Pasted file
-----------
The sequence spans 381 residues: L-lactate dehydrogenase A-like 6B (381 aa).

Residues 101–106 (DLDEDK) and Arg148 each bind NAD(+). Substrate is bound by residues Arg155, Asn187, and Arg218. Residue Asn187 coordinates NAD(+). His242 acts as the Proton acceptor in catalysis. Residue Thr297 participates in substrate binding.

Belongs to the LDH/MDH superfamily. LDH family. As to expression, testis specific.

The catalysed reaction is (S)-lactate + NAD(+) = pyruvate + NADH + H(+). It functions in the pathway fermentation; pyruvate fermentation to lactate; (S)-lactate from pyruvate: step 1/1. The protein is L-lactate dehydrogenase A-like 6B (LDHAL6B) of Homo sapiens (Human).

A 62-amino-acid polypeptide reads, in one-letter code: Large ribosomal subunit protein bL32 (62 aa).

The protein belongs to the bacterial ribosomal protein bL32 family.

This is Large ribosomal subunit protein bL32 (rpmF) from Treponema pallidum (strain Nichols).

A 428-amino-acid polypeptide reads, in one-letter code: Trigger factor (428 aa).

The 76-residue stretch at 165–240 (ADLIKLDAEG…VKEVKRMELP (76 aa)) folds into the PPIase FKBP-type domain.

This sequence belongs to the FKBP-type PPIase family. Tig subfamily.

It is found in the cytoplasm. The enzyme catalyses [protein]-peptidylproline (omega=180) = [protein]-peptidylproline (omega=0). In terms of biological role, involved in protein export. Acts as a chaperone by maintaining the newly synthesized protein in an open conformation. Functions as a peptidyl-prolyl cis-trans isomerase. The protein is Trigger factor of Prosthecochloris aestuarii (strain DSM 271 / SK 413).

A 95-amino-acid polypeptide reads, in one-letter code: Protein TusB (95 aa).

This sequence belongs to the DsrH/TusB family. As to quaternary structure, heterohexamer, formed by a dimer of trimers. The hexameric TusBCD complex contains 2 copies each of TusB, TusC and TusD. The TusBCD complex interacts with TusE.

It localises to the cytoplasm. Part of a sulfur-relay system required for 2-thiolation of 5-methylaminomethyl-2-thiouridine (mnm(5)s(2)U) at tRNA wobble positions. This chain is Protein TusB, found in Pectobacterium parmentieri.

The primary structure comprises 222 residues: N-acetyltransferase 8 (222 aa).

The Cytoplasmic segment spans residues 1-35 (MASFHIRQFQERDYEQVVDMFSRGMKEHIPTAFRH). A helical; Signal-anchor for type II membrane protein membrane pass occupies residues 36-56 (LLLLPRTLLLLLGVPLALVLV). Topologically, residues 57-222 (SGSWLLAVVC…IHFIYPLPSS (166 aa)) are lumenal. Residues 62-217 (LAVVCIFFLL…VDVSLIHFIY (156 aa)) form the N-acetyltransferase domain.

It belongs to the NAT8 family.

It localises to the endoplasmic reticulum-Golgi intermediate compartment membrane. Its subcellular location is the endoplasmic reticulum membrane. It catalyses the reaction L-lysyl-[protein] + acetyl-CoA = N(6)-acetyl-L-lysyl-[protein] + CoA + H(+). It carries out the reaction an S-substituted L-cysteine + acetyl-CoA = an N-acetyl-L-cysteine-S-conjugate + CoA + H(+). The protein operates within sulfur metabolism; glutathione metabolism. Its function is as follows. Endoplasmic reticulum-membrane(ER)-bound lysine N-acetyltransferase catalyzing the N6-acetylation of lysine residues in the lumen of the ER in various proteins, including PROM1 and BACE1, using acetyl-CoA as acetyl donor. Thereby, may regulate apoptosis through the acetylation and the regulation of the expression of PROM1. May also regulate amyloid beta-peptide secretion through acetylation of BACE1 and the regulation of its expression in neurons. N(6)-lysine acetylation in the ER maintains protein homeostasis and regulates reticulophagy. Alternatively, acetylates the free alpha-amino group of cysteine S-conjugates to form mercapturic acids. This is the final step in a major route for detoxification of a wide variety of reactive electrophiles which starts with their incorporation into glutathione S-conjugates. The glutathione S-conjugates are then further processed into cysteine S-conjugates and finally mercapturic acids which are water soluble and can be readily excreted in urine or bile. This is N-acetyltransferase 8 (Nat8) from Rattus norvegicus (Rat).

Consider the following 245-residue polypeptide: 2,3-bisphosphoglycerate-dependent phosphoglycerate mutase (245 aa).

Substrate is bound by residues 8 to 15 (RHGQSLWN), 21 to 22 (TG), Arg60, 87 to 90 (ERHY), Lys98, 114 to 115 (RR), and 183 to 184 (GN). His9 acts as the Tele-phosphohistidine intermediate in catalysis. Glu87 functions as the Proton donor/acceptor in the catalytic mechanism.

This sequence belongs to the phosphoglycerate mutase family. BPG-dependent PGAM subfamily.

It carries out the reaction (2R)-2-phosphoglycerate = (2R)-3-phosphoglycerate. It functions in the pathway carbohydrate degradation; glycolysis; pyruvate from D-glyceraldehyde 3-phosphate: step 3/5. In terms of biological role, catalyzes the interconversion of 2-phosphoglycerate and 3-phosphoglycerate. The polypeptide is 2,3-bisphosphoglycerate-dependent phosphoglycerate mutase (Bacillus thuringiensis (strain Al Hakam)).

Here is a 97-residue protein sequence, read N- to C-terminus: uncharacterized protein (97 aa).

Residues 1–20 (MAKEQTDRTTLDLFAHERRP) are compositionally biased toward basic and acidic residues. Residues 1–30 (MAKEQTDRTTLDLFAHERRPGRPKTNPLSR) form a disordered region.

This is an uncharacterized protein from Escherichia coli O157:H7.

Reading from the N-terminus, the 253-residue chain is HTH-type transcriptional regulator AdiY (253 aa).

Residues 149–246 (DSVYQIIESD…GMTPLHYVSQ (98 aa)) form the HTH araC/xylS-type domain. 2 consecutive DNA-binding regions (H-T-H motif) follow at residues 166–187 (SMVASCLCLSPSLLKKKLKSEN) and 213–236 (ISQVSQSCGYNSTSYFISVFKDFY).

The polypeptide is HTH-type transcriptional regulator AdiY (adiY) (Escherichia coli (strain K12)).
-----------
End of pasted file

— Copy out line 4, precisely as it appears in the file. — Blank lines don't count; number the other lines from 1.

The catalysed reaction is (S)-lactate + NAD(+) = pyruvate + NADH + H(+). It functions in the pathway fermentation; pyruvate fermentation to lactate; (S)-lactate from pyruvate: step 1/1. The protein is L-lactate dehydrogenase A-like 6B (LDHAL6B) of Homo sapiens (Human).